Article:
This week turned out interestingly too (May 12-18 2008):
- Robert Scoble has been blogging actively recently, and has an interesting post about news and noise. As he says: "The news is in the noise," which makes places like Twitter and FriendFeed interesting for the makers of news. The news items appearing on Google News and Techmeme are filtered out of the noise, which makes these news sites essentially noise free, and in some sense less interesting. Google News only tracks large well-known sites with multiple editors, which further reduces the noise, and also blocks individual bloggers from being covered. Getting on Techmeme is still feasible for an unestablished individual blogger, but it requires several "votes" by elite bloggers, as Scoble explains. On Techmeme's item selection process, Robert writes:
TechMeme: watches signaling from key members on Twitter and Google Reader. If enough people who are on the TechMeme Leaderboard Twitter and share an item on Google Reader you’ll see the item pulled onto the page.
- Calais, the semantic markup service, is out with an improved version that recognizes terms from areas other than business, like media, music, entertainment, sports, medicine and healthcare. Calais also announced the release of WordPress and Drupal plugins.
- Robert Scoble also has a recent post stating 9 reasons why FriendFeed won't go mainstream, a few of them being: "Normal people don’t like noise", "FriendFeed doesn’t work well on mobile phones", and "Comments get fragmented, even inside FriendFeed." Honestly, Robert in a companion post states 9 reasons why FriendFeed will go main stream.
- The OStatic blog, one of my recent subscribes, tips about the Google Doctype project, an "open encyclopedia and reference library for developers of web applications", with resources on Web security, DOM manipulation, CSS and more.
- Yahoo! Search's open platform SearchMonkey is released to developers and site owners. Developers are allowed to create small applications that enhance the info about the URLs returned from a Yahoo search (but are not allowed to reorder the search results). The applications trigger on the returned search URL, e.g. I could build an application that enhance the search results from this domain (http://impl.emented.com). The structured data available to developers for enhancing the results come from core and semantic data gathered by the Yahoo crawler (called Slurp), special data feeds submitted by site owners to Yahoo and custom data services that you could create yourself.
Once developed, the applications are to be used by people searching the web with Yahoo Search. Obviously, an application that only triggers for a site which seldom show up the search results, will have difficulties to attract users.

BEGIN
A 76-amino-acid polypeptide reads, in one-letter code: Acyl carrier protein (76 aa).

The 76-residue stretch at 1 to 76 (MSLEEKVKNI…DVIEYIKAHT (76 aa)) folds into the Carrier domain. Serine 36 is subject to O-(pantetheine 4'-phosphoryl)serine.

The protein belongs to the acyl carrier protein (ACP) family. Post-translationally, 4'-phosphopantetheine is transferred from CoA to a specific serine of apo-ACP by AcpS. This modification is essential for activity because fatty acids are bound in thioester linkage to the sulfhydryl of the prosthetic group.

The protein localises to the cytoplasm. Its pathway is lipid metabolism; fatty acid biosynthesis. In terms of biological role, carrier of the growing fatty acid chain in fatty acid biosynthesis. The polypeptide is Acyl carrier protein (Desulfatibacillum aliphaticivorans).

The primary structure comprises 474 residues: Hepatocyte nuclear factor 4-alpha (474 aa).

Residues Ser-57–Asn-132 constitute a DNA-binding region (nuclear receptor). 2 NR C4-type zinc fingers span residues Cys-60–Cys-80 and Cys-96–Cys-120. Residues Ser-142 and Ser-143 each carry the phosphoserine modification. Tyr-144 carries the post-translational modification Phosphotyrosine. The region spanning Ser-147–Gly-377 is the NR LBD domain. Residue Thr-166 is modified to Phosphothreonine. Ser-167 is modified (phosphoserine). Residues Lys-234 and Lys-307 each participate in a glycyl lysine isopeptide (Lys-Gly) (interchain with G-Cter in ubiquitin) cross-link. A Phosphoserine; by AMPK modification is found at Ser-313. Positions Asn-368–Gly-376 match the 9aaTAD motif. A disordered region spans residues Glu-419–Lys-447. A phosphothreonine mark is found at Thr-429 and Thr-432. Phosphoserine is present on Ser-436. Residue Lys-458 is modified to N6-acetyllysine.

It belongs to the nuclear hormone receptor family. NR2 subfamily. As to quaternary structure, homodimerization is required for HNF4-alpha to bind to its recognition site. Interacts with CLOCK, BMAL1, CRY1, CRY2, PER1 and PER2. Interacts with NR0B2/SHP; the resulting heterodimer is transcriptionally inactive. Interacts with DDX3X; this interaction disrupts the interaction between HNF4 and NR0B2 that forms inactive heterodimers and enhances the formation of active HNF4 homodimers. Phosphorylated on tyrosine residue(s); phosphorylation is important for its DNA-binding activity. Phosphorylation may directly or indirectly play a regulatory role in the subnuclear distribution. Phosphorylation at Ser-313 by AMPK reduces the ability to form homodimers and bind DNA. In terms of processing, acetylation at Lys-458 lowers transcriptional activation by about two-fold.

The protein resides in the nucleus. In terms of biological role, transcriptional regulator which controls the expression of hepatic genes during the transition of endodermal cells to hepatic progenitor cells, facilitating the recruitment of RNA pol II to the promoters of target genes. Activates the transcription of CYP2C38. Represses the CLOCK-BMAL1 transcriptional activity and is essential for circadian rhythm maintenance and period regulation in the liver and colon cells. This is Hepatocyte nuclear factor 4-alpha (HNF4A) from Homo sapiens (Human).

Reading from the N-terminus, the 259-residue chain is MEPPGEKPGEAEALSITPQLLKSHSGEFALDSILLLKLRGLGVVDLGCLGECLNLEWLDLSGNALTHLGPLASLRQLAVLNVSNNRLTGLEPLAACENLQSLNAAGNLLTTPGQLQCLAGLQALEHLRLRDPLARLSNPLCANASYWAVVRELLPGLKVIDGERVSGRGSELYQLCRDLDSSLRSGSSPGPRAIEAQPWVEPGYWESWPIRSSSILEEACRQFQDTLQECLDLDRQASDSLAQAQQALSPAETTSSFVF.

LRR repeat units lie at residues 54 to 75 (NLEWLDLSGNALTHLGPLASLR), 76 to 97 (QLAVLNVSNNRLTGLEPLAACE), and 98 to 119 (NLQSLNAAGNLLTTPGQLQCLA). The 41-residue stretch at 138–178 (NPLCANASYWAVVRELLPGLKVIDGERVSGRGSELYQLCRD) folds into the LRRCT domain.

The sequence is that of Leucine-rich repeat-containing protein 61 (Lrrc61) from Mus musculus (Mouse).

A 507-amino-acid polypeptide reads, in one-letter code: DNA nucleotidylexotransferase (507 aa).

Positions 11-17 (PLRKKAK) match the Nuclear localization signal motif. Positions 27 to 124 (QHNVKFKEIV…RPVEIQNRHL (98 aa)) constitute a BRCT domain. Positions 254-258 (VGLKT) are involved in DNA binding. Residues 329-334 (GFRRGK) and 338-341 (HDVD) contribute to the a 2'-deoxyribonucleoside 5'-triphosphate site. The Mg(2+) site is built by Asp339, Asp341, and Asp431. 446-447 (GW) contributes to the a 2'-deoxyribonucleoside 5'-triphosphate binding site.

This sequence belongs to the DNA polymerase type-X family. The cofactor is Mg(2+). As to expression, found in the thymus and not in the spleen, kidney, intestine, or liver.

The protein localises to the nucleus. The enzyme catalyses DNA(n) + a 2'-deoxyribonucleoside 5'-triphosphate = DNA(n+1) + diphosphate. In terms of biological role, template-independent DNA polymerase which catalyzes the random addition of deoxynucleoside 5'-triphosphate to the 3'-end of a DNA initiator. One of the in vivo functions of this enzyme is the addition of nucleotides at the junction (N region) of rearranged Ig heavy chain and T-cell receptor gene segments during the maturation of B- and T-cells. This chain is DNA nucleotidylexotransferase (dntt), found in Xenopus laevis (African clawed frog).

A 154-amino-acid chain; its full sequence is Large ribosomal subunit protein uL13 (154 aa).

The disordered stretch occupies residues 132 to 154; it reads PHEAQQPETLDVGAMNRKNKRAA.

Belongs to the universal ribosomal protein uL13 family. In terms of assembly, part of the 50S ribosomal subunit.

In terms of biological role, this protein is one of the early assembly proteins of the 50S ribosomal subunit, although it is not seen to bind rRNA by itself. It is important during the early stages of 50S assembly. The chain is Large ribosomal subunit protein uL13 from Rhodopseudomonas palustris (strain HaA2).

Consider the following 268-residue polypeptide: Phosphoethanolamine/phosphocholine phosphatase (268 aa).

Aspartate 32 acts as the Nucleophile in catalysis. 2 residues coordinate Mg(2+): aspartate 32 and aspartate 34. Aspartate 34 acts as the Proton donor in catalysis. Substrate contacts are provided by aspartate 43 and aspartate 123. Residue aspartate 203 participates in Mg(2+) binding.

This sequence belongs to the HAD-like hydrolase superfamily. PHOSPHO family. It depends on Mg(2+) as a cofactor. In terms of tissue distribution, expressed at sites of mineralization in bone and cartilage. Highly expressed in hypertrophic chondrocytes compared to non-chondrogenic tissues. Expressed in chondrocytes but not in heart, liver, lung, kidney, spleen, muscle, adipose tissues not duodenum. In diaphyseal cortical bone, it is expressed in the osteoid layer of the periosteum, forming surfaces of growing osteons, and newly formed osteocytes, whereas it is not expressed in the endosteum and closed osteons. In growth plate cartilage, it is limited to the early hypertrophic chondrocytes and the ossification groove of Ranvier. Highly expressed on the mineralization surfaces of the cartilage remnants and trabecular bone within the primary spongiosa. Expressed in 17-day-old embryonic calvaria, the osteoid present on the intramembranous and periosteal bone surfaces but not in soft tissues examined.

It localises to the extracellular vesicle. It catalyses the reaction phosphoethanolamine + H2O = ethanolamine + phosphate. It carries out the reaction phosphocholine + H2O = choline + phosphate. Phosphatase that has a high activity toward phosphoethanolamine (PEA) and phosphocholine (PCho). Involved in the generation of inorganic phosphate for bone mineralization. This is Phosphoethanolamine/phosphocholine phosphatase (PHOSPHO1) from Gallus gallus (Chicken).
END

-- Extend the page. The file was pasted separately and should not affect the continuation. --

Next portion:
Site owners are allowed to contribute with structured data about their site in a few different ways: By submitting Atom feeds to Yahoo, by using semantic markup or by creating custom web services.
- Google Friend Connect was released this week, and caused some controversy about what the service really is. For example, Marc Andreessen thinks it is not a competitor to Ning, but "a mechanism that provides the embedding capability for Open Social gadgets to be used all throughout the web -- with the added benefit that with a Friend Connect-enabled Open Social gadget, the user gets her social context anywhere she goes." Robert Scoble on the other hand thought that Friend Connect could be a competitor of Ning. The Friend Connect site says that the service provides "a core set of social gadgets such as member management, message board, reviews, and picture-sharing." The member gadget is said to provide core social features for the site, like sign-in, invite and activity showing to other social networks, member browsing across social networks, and on-site friend connect. A site owner can also easily add OpenSocial applications to the site.
Thus, an existing site can easily be socially enabled, and as such potentially compete with a Ning social network aimed at the same audience. Also, someone considering to start a new social network now has the choice of building an own site and using Friend Connect, instead of using Ning. Building an own site is of course somewhat more complicated, but it gives a much greater degree of control. So, in conclusion I think that Friend Connect could compete with some of Ning's audience, and also provide an alternative for some social network builders. Note that for really serious social network builders interesting in implementing OpenSocial, there is still the option of using Shindig.
- Jeff Atwood criticizes the frequent use of XML, due to its verbosity and poor human readability. Alternatives could be YAML or JSON.
- RSSmeme, an aggregator for Google Reader shared items, has released an API, which makes it possible to get all kinds of specialized feeds out of the service.